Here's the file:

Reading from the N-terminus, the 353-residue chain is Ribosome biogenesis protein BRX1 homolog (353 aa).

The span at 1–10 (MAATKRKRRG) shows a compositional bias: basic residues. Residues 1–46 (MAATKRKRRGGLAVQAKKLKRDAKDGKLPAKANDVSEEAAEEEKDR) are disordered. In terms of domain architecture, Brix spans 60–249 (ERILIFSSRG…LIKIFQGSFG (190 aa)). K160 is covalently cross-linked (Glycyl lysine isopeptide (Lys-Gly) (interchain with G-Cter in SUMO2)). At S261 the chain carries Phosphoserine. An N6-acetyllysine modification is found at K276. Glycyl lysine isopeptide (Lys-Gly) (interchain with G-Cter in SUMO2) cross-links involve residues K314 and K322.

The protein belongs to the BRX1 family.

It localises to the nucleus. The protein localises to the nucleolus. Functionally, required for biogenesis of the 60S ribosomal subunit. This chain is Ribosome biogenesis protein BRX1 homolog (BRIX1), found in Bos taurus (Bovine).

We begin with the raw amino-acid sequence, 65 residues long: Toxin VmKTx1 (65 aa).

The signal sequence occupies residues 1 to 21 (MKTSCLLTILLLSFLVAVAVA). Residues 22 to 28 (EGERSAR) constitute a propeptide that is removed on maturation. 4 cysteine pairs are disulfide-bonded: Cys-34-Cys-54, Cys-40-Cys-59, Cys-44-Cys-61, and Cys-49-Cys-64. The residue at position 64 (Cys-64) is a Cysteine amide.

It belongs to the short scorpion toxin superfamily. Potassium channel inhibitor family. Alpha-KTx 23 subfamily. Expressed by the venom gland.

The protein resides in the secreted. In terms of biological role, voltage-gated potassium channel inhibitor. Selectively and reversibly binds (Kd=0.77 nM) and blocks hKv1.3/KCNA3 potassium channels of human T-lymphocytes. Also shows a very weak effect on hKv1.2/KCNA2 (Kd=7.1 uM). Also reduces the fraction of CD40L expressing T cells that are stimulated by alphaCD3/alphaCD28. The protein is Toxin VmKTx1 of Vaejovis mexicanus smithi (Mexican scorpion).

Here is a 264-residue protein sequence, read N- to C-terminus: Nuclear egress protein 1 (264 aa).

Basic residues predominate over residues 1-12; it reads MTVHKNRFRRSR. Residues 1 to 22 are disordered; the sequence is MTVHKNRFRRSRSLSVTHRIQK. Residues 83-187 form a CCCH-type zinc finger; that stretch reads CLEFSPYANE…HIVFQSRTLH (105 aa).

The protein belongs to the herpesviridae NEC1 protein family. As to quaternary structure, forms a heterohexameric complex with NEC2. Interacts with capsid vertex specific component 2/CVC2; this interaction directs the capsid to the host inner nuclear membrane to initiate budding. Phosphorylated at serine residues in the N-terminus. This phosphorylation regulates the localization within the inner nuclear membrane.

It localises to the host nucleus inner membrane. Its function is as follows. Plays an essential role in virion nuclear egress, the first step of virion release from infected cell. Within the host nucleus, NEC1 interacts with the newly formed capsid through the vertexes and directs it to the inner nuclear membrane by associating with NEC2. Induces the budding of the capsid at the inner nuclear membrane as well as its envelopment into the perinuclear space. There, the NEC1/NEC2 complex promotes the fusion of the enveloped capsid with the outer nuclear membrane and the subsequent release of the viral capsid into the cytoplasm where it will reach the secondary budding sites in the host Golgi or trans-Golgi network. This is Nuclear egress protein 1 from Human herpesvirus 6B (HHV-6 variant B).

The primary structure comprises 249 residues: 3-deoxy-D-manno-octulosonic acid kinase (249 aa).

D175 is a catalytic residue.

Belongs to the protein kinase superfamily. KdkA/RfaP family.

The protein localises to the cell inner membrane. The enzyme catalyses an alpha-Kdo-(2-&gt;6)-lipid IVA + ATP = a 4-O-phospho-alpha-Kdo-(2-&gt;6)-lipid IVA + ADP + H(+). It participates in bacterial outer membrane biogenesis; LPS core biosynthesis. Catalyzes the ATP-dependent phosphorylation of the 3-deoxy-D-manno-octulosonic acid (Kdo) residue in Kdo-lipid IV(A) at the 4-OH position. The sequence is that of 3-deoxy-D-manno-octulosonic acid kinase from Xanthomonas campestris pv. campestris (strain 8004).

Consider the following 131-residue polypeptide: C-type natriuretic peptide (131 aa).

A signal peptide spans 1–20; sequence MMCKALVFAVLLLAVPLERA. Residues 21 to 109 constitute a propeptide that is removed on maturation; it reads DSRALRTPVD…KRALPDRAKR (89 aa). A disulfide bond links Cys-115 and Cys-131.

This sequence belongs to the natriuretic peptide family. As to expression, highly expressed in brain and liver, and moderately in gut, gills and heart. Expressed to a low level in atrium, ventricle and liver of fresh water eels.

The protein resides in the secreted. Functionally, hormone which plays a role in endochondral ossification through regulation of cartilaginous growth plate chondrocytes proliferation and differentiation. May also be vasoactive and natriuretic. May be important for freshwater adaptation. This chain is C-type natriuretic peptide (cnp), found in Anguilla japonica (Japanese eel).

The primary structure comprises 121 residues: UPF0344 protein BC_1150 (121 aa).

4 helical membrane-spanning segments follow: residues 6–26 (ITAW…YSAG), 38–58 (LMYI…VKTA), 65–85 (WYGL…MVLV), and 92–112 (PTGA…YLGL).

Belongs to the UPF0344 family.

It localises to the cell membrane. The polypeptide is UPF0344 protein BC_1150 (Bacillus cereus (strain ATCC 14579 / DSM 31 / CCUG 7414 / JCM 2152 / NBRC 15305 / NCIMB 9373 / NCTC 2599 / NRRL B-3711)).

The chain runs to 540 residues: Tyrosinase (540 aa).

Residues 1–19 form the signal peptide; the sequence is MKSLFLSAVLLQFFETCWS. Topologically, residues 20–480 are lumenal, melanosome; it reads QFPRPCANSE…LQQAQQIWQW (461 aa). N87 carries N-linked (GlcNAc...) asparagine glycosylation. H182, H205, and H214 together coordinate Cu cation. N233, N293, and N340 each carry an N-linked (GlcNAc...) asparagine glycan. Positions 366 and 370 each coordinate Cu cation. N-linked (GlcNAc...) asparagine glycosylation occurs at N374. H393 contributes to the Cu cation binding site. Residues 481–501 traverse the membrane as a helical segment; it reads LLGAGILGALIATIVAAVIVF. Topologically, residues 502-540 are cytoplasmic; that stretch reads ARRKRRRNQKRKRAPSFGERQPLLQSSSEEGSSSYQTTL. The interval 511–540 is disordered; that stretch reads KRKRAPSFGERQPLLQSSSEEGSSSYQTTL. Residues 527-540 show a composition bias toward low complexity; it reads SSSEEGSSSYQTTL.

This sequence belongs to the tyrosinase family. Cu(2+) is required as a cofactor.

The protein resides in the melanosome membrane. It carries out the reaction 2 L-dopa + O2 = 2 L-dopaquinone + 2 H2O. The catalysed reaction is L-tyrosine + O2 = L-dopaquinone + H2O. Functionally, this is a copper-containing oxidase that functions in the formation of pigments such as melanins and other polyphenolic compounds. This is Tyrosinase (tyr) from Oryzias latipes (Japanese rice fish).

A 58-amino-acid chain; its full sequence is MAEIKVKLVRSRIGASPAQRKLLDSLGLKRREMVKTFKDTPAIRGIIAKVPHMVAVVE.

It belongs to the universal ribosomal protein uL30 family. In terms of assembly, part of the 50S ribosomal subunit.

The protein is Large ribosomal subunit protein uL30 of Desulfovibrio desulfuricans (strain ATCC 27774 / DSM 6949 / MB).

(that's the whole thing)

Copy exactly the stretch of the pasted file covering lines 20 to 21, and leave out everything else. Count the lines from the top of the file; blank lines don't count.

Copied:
The protein resides in the secreted. Functionally, hormone which plays a role in endochondral ossification through regulation of cartilaginous growth plate chondrocytes proliferation and differentiation. May also be vasoactive and natriuretic. May be important for freshwater adaptation. This chain is C-type natriuretic peptide (cnp), found in Anguilla japonica (Japanese eel).

The primary structure comprises 121 residues: UPF0344 protein BC_1150 (121 aa).